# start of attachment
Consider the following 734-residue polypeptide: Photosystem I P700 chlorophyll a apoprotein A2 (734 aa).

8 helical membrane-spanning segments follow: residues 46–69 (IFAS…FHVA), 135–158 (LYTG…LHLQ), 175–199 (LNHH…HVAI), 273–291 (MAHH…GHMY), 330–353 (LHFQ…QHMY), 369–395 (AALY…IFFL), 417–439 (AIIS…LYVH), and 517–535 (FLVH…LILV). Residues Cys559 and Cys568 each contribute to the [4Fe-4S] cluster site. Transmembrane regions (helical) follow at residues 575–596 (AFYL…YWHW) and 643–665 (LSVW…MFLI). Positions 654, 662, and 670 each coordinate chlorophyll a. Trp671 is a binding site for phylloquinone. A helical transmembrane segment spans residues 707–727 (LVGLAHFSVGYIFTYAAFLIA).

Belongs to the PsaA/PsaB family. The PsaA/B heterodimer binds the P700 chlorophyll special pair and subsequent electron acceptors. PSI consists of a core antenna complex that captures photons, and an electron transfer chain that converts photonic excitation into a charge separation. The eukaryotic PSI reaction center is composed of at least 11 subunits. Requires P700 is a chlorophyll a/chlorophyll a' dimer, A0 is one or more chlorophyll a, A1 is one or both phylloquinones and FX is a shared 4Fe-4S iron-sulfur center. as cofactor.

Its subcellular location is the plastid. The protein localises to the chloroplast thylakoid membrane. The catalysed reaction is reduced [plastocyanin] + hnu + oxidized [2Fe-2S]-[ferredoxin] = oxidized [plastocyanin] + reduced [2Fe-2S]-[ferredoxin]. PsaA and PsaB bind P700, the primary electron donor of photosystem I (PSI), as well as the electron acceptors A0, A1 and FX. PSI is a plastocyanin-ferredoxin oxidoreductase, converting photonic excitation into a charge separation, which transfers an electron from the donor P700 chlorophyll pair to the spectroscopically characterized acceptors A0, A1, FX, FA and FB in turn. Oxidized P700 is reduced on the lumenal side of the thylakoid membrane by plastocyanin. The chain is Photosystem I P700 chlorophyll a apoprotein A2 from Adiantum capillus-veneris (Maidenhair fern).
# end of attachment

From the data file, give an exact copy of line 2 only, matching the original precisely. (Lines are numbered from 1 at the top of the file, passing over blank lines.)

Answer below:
8 helical membrane-spanning segments follow: residues 46–69 (IFAS…FHVA), 135–158 (LYTG…LHLQ), 175–199 (LNHH…HVAI), 273–291 (MAHH…GHMY), 330–353 (LHFQ…QHMY), 369–395 (AALY…IFFL), 417–439 (AIIS…LYVH), and 517–535 (FLVH…LILV). Residues Cys559 and Cys568 each contribute to the [4Fe-4S] cluster site. Transmembrane regions (helical) follow at residues 575–596 (AFYL…YWHW) and 643–665 (LSVW…MFLI). Positions 654, 662, and 670 each coordinate chlorophyll a. Trp671 is a binding site for phylloquinone. A helical transmembrane segment spans residues 707–727 (LVGLAHFSVGYIFTYAAFLIA).